I haven’t heard; are we allowed to celebrate the Fourth of July or nah?
You may recall that after Joe Biden was elected, he said if we were good little citizens and wore our masks, we might be able to celebrate with our friends and families on the Fourth of July. But I never have heard if the president gave us our permission slip or not.
By the way — this doesn’t seem to keep with the spirit of the holiday as I remember it.
As I recall, the American consists weren’t keen on asking King Geroge for permission. And when they got fed up with his taxes, they just waved buh-bye. They declared that people have the right to “alter or abolish” their form of government and establish a new one “whenever any Form of Government becomes destructive of these ends.”
I’m pretty sure the likes of Samuel Adams and Thomas Jefferson would have been labeled “anti-government extremists” and de-platformed by social media had it existed in 1776.
Here’s a truth that will probably get me labeled an extremist – on July 4, we celebrate secession.
Independence Day is a secession holiday.
Sorry, Mr. Linclon.
Secession became a dirty word thanks to the Civil War and its association with slavery, but the right to alter or abolish a government and form a new one is the foundation of American political thought. It is rooted in the idea that the people are sovereign and not the government.
In the British system, the government was supreme. It made its own rules and the people were expected to submit. The American colonists said, “Wait a minute! Government wasn’t meant to lord over us; it was meant to serve us and work toward very limited ends.” This is why the United States has a written Constitution that starts with the words “we the people.” It sets the rules and limits for government.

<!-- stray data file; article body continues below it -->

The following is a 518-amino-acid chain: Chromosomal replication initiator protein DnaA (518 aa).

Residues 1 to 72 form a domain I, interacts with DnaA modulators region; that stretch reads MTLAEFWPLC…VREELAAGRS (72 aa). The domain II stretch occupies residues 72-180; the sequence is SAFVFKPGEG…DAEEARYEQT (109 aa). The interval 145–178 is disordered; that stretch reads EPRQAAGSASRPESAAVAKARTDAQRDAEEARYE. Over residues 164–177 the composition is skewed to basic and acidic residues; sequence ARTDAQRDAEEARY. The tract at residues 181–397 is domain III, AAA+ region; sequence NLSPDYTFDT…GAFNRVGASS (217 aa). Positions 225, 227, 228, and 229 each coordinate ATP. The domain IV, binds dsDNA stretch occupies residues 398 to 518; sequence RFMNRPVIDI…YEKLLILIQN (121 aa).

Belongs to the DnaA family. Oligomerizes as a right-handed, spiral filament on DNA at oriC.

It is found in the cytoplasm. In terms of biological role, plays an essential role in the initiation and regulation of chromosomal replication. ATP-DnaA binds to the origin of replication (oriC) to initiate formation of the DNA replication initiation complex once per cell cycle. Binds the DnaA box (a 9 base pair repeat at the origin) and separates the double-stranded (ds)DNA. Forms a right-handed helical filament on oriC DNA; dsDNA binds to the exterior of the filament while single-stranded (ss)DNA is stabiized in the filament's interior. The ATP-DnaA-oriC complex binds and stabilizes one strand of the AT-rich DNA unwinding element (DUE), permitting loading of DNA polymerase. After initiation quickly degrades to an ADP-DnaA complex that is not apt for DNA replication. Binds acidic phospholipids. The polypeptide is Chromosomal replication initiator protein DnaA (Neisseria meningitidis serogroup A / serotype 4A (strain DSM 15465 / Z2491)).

The government isn’t in charge of us. We’re in charge of the government.
Or that’s how it’s supposed to work.
These days…well, look around and you decide.
Most Americans have a general familiarity with the opening paragraphs of the Declaration of Independence, but many have never taken the time to read the entire document. Thomas Jefferson used most of his ink listing grievances against the British crown. Once Jefferson established the right of the American colonies to secede from Britain and form new governments, he endeavored to justify such a move.
I find the list of grievances enlightening when placed in a modern context. Reading through the Declaration, I get the distinct impression it might be time for another Revolution (although I would prefer this one be without guns). Here are just a few of the American grievances. Just replace “he” (the King of Great Britain) with Washington D.C. and you’ll get the idea.
He has made Judges dependent on his Will alone for the tenure of their offices, and the amount and payment of their salaries.
He has erected a multitude of New Offices, and sent hither swarms of Officers to harass our people and eat out their substance.
He has combined with others to subject us to a jurisdiction foreign to our constitution, and unacknowledged by our laws; giving his Assent to their Acts of pretended Legislation: (UN and international law)
For quartering large bodies of armed troops among us: (Federal agents of every variety)
For taking away our Charters, abolishing our most valuable Laws and altering fundamentally the Forms of our Governments: (Think like a state)
For suspending our own Legislatures, and declaring themselves invested with power to legislate for us in all cases whatsoever. (Again, think like a state)
For depriving us in many cases, of the benefit of Trial by Jury: (administrative law)
And that brings us to the key sentence of the Declaration.
These United Colonies are, and of Right ought to be Free and Independent States.”
Free and independent states.
Not vassals of Washington DC.
Not the subjects of King Biden.
Not under the thumb of big centralized government in Washington DC.
That’s exactly what the colonists fought to get rid of.
Just some food for thought as you watch your fireworks this weekend – if you’re allowed.
Fun on Friday is a weekly SchiffGold feature. I dig up some of the off-the-wall and off-beat stories relating to precious metals and share them with you – with tongue firmly planted in cheek. The opinions expressed are my own. They are 100% correct – but not necessarily shared by anybody else here – including Peter Schiff. Click here to read other posts in this series.
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